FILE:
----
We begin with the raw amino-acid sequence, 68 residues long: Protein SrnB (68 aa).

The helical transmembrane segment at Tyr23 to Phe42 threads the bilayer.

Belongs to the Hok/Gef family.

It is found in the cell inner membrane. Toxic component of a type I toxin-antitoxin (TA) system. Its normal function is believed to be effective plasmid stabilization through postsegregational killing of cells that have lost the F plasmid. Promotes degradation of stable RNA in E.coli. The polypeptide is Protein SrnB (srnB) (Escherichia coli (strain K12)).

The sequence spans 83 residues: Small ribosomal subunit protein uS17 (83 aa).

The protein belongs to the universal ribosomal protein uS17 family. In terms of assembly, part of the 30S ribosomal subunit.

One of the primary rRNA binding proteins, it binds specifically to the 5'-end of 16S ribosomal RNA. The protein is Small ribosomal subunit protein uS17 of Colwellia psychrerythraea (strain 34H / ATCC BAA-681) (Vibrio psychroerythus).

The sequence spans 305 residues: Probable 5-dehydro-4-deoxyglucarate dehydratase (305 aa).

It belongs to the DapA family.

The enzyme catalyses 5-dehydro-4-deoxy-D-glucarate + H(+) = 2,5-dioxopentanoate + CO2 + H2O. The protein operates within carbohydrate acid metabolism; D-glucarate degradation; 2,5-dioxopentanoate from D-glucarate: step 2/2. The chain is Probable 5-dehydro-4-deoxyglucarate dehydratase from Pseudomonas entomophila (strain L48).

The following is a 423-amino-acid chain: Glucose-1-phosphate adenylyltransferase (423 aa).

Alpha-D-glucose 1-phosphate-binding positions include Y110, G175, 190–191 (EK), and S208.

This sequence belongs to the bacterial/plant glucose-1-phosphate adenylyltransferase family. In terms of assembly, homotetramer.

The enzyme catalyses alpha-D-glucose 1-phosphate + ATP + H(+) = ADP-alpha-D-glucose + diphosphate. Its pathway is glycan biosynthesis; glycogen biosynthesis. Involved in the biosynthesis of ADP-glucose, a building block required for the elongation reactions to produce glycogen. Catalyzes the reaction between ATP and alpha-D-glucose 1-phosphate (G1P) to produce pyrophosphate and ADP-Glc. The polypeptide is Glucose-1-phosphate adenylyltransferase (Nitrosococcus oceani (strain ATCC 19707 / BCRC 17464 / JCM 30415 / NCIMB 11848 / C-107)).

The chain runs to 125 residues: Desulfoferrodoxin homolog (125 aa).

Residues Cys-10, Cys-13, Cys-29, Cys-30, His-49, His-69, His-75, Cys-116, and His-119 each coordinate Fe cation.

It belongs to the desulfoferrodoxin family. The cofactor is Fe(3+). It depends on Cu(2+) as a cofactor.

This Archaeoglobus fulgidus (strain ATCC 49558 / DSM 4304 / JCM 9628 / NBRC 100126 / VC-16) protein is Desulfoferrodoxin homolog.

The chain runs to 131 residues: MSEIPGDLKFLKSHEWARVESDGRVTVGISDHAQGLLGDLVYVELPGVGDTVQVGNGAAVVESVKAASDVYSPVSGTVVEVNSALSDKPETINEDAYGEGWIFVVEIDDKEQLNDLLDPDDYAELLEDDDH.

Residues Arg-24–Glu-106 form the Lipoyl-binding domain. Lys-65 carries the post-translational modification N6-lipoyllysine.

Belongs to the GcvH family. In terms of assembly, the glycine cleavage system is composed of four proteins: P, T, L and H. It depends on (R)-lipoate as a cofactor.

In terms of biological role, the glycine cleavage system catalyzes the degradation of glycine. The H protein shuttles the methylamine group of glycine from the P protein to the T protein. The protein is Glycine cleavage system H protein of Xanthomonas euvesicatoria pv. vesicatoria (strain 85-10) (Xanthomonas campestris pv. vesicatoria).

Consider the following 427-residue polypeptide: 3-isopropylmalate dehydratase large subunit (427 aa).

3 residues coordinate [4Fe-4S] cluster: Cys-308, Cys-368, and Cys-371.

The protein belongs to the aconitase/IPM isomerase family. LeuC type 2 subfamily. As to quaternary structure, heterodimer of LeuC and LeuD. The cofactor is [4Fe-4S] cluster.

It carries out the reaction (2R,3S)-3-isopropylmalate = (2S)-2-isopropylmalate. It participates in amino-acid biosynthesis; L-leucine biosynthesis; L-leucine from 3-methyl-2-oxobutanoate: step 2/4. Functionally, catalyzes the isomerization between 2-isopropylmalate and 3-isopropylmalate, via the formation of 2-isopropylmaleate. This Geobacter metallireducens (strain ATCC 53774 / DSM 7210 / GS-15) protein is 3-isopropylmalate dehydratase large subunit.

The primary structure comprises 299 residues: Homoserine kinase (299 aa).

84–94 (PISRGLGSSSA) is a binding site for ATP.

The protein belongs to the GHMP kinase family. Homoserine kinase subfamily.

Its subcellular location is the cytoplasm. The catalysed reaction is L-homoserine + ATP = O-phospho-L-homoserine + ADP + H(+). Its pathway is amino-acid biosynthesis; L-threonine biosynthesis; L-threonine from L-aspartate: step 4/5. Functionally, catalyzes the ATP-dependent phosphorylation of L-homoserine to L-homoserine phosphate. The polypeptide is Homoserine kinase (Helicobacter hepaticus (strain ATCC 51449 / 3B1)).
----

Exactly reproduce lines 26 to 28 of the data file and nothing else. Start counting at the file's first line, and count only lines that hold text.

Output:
It carries out the reaction (2R,3S)-3-isopropylmalate = (2S)-2-isopropylmalate. It participates in amino-acid biosynthesis; L-leucine biosynthesis; L-leucine from 3-methyl-2-oxobutanoate: step 2/4. Functionally, catalyzes the isomerization between 2-isopropylmalate and 3-isopropylmalate, via the formation of 2-isopropylmaleate. This Geobacter metallireducens (strain ATCC 53774 / DSM 7210 / GS-15) protein is 3-isopropylmalate dehydratase large subunit.

The primary structure comprises 299 residues: Homoserine kinase (299 aa).

84–94 (PISRGLGSSSA) is a binding site for ATP.